cancel
Showing results for 
Show  only  | Search instead for 
Did you mean: 

Recommendations to protect lenses from sand

LesinGVegas
Contributor

Greetings all, 

I am traveling to White Sands National Park and other southwestern U.S. desert sites in the spring.  The park rangers have reminded me of the need to protect my camera and lens from blowing sand, and their recommendation is to keep it sealed in a camera bag until I'm ready to use it.  Clearly that reduces some opportunities with critters in motion and quickly changing light.  Can you recommend an accessory that protects the camera and lenses so that I can have them at the ready when a photo opportunity is presented?   Thanks for your assistance. 

11 REPLIES 11

shadowsports
Legend
Legend

Greetings,

I think some of this depends on your gear.  A clear lens filter is a good start.  Neoprene lens sleeve?  Something similar to spandex or thin wetsuit like material.  Other protective measure > CarePaks.  Soft bristle brush, rocket blower.  No lens changes outside.   

You are more daring than I might be.  Blowing sand (if actually airborne) is up on the list with playa dust (think burning man) and is somewhere I'd not take my gear.

You can't control the weather and its going to come down to the wind.  Beaches / deserts are beautiful, but sand and sea spray are not friendly to photography gear. 

$15, and someone might laugh at you, but your gear will live another day to take photos.  Others might have suggestions as well. 😀

shadowsports_0-1704985170672.png

shadowsports_1-1704985337539.png

shadowsports_0-1704986223456.png

 

       

~Rick
Bay Area - CA


~R5 C (1.0.6.1) ~RF Trinity, ~RF 100 Macro, ~RF 100~400, ~RF 100~500, +RF 1.4x TC, +Canon Control Ring, BG-R10, 430EX III-RT ~DxO PhotoLab Elite ~DaVinci Resolve ~Windows11 Pro ~ImageClass MF644Cdw/MF656Cdw ~Pixel 8
~CarePaks Are Worth It

Thank you.

ebiggs1
Legend
Legend

I have put my camera in a large freezer bag. You can cut a hole for the lens to stick out and use gaffers tape to secure it. If sand is that bad I would explore the idea of wearing a mask for myself.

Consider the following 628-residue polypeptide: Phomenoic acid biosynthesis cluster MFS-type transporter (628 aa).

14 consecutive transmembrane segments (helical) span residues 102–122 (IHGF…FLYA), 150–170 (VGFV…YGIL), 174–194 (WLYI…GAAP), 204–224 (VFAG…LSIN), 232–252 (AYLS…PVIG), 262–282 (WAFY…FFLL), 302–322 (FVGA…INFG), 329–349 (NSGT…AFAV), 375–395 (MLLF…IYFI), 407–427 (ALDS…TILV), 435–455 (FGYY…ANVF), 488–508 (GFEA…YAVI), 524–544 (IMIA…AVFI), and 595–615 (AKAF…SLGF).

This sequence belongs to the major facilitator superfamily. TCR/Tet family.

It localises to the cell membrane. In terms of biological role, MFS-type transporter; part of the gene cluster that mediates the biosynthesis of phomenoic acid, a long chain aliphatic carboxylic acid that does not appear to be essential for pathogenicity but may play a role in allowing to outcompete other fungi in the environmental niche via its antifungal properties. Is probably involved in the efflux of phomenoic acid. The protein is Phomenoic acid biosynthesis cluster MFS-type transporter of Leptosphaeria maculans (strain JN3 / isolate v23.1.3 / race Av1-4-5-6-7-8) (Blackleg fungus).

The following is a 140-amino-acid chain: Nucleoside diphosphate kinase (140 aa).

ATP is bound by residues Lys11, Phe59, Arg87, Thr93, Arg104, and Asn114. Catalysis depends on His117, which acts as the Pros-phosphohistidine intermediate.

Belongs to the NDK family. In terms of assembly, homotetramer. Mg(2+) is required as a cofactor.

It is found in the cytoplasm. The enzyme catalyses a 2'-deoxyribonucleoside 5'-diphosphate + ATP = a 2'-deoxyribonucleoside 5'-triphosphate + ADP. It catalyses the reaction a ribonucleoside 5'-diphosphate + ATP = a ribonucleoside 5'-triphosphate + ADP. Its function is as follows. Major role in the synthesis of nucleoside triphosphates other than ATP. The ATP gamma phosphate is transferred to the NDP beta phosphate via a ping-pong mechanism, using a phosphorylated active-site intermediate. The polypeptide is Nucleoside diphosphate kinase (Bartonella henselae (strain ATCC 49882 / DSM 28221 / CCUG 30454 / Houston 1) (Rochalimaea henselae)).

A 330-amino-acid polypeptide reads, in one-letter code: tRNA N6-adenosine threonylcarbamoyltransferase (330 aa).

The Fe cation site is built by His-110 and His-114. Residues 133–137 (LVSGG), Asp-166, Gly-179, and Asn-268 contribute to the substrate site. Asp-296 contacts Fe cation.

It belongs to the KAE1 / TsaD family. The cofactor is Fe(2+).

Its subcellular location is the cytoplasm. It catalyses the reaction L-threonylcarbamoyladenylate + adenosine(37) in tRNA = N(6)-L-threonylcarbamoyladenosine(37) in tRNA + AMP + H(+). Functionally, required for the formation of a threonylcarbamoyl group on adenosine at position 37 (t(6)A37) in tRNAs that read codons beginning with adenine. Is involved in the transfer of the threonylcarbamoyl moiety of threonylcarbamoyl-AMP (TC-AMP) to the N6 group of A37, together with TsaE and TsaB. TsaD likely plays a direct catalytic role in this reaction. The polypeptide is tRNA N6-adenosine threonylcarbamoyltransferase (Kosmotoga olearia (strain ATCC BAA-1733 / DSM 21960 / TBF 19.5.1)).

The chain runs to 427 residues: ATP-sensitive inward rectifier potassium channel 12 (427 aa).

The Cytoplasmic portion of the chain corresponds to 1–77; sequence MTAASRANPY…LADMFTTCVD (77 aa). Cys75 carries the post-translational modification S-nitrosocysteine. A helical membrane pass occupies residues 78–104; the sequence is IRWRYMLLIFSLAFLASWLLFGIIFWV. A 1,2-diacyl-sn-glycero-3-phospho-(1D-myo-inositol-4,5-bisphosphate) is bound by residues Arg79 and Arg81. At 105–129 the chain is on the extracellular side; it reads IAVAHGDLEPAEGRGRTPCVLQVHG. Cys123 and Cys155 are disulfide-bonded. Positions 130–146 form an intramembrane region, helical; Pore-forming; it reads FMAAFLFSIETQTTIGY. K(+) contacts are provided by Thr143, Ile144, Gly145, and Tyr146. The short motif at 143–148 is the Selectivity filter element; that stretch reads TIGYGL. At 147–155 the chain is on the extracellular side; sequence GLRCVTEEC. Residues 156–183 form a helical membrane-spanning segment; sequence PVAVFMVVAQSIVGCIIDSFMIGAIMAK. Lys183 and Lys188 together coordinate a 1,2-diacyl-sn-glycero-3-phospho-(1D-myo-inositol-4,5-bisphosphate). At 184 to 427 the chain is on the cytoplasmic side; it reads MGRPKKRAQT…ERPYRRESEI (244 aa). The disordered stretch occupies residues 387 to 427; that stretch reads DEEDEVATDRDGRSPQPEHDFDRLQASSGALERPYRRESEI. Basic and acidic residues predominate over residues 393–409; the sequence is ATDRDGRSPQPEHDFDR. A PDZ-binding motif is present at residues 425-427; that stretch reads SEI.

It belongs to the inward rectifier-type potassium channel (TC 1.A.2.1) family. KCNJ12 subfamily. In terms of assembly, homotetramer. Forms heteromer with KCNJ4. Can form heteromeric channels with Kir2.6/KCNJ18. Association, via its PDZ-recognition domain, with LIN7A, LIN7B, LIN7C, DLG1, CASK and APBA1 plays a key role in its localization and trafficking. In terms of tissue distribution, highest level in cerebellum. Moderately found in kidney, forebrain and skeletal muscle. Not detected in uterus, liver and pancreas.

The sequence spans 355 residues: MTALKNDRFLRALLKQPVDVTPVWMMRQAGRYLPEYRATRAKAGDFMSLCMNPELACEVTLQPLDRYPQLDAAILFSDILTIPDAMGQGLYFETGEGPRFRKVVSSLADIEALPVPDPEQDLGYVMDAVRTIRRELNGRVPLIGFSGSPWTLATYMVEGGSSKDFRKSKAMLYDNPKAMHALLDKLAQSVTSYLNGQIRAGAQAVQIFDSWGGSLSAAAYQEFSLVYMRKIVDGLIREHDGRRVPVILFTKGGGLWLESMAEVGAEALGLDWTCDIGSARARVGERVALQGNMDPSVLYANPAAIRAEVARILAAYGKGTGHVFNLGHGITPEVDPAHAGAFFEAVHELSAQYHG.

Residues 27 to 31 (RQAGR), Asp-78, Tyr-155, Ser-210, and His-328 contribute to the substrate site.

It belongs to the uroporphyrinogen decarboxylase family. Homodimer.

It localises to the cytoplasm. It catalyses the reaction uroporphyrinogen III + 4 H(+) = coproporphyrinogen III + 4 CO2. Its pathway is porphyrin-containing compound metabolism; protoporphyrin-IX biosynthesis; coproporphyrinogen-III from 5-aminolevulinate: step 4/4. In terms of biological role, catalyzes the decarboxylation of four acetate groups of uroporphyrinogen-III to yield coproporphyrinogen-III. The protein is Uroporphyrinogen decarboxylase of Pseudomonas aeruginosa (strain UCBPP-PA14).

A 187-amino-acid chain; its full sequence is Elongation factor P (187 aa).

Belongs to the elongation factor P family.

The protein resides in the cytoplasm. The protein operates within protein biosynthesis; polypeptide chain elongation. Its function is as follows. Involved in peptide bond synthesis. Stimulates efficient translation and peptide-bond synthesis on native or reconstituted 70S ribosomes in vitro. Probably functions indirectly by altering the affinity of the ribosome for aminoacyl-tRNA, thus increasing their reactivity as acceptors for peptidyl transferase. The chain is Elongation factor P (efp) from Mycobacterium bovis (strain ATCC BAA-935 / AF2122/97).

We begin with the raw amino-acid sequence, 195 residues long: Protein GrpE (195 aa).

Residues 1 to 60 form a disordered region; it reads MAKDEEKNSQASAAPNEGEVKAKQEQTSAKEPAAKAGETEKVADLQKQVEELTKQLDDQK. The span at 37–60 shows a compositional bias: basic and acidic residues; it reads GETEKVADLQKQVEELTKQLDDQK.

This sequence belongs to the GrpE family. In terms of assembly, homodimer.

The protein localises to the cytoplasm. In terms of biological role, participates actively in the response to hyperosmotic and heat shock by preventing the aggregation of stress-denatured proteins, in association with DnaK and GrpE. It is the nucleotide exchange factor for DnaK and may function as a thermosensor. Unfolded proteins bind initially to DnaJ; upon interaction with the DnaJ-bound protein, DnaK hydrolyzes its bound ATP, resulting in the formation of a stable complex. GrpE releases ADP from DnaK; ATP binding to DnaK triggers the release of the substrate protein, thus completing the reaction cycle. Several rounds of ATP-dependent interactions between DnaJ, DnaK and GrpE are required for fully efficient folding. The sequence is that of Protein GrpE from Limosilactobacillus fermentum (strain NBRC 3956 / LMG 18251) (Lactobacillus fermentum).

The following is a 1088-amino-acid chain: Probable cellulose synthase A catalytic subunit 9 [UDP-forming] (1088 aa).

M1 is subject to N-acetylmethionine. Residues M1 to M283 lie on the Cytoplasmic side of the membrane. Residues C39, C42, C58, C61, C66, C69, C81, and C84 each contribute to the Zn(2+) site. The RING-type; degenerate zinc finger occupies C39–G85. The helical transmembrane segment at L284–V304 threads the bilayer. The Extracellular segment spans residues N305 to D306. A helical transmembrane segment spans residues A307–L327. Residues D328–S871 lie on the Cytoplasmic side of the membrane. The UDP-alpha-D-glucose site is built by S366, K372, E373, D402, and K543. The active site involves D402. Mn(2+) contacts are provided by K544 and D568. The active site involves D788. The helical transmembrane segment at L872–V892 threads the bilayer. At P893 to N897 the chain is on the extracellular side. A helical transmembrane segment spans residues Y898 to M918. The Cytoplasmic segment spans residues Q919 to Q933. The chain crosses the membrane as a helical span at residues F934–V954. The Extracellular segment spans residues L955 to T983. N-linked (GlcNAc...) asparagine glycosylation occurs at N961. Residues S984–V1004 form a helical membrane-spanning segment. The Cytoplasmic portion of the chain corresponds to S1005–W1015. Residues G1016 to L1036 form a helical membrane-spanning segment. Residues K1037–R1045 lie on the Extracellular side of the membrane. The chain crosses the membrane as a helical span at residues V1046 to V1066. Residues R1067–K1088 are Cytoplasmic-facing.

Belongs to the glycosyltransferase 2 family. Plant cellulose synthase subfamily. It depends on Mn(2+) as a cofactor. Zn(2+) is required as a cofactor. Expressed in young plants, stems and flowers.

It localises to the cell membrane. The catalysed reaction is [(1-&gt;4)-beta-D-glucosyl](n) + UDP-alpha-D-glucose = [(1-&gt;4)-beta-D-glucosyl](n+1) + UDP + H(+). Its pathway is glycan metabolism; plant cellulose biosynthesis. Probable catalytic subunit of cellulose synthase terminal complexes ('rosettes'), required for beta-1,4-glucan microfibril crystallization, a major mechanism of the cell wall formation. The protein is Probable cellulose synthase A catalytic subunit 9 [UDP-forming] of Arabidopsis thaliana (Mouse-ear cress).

My experience, although I never shot at White Sands but I have done a lot of sandy desserts and never had any issues. I would also avoid changing lenses in the open if it is blowing that badly.

EB
EOS 1DX and 1D Mk IV and less lenses then before!

kvbarkley
VIP
VIP

I think they are exaggerating a bit. Unless you are hiking in the back country in a sandstorm, I have less trouble there than at the beach. Just keeping your camera in a bag unless you are actively using it should be fine.

IMG_3765-sm.jpg

There are two other places in the area you might want to visit: The White Sands Missile range visitor center (They have a V2 cutaway!)  and the New Mexico Museum of Space History in Alamagordo.

Thanks.

kvbarkley
VIP
VIP

BTW, make sure to take advantage of the Twilight ranger guided tours.

wq9nsc
Authority
Authority

It depends a lot on the lens and body you are using.  I have shot in some ugly conditions using a 1 series body and weather sealed L series glass without concern.  If I had been using a lower level body and one of the push/pull type zoom lens which are like little vacuums sucking in stuff from the atmosphere, then I would go with the bag and tape that Ernie suggested to seal things up.  Realize that the controls on lower series bodies are not well sealed and dust/grit will work its way into those and can cause those encoders to wear rapidly and become intermittent.

Whatever setup you use, be sure to CAREFULLY clean the camera when you are through to get all of the grit away so that it doesn't end up inside the lens, body, controls, etc.  Do NOT use high pressure air to blow it off because that will push it further into places it doesn't belong.

I normally don't hesitate to change lenses on site but blowing dust/sand is an exception to that for me.  Try to choose a single lens that will cover your needs and preferably not a type of zoom lens that is good at pulling dust into itself.

Rodger

EOS 1DX M3, 1DX M2, 1DX, 5DS R, M6 Mark II, 1D M2, EOS 650 (film), many lenses, XF400 video

Tronhard
Elite
Elite

There are two issues with sand. One is sand getting into your camera - and the advice about having an environmentally-sealed camera and lens are helpful if you have the choice.  Definitely, if at all possible, do not change lenses in the field!  If you really have to, preferably do so inside a large plastic bag, keep the camera body pointed front end down and turn OFF the camera before taking off the lens.

The other is sand abrading the front element of the lens. If you have paid out money for a good optic, it will have layers of special coatings to enhance the performance of the lens, having that unprotected to sand abrasion will damage your investment.  The solution, as Rick said, is a good quality lens protect filter.  Even if that filter is damaged by sand, it's cheaper to replace than most optics.


cheers, TREVOR

"The Amount of Misery expands to fill the space available"
"All the variety, all the charm, all the beauty of life is made up of light and shadow", Leo Tolstoy;
"Skill in photography is acquired by practice and not by purchase" Percy W. Harris

ebiggs1
Legend
Legend

"I normally don't hesitate to change lenses on site but blowing dust/sand is an exception to that for me."

 

Yes, common sense rules in situations like this. Its hard to comment since I have never been there.

EB
EOS 1DX and 1D Mk IV and less lenses then before!
National Parks Week Sweepstakes style=

Enter for a chance to win!

April 20th-28th
Announcements